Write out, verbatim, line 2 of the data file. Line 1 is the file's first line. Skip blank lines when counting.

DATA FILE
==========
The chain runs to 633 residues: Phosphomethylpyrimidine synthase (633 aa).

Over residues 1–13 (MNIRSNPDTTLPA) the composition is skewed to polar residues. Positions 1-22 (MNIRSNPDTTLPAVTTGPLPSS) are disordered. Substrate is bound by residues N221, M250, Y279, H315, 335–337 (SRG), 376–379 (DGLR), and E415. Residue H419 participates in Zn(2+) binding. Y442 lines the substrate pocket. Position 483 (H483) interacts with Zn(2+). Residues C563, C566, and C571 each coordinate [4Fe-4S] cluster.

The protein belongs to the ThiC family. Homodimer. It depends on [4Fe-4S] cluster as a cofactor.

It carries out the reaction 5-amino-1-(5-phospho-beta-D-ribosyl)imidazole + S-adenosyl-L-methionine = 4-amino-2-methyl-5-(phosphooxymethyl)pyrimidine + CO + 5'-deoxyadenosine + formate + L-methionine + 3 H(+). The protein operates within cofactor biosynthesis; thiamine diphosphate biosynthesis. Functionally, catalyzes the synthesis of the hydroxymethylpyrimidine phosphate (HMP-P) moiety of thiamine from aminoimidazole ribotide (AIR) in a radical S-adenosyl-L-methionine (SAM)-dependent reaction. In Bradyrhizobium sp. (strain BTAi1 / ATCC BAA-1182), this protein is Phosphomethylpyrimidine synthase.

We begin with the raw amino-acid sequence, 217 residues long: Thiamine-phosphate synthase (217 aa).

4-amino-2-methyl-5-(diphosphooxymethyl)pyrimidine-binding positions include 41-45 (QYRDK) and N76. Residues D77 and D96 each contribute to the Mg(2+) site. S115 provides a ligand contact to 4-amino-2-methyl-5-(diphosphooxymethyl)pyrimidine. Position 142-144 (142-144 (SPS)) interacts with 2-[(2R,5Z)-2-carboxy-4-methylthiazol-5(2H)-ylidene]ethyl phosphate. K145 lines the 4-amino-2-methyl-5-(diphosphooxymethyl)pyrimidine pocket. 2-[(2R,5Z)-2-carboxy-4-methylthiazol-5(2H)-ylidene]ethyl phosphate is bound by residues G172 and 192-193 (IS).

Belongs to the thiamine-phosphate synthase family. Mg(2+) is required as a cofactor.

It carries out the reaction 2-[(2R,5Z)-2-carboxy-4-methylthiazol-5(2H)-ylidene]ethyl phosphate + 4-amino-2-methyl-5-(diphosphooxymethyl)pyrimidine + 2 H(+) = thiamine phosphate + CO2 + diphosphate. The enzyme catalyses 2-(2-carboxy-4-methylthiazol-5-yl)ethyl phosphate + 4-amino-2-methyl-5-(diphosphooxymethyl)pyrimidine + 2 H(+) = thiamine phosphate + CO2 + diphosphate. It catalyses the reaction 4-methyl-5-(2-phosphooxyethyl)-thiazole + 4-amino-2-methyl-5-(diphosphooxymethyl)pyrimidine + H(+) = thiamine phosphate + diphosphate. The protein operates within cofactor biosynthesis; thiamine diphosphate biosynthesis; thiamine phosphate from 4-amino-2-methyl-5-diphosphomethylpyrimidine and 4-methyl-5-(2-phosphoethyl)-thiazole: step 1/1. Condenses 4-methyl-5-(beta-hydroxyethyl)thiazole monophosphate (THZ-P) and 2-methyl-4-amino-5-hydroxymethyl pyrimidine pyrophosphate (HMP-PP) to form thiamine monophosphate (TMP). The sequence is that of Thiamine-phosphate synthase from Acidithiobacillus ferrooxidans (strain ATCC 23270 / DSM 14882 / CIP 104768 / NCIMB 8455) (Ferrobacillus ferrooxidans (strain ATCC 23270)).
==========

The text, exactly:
Over residues 1–13 (MNIRSNPDTTLPA) the composition is skewed to polar residues. Positions 1-22 (MNIRSNPDTTLPAVTTGPLPSS) are disordered. Substrate is bound by residues N221, M250, Y279, H315, 335–337 (SRG), 376–379 (DGLR), and E415. Residue H419 participates in Zn(2+) binding. Y442 lines the substrate pocket. Position 483 (H483) interacts with Zn(2+). Residues C563, C566, and C571 each coordinate [4Fe-4S] cluster.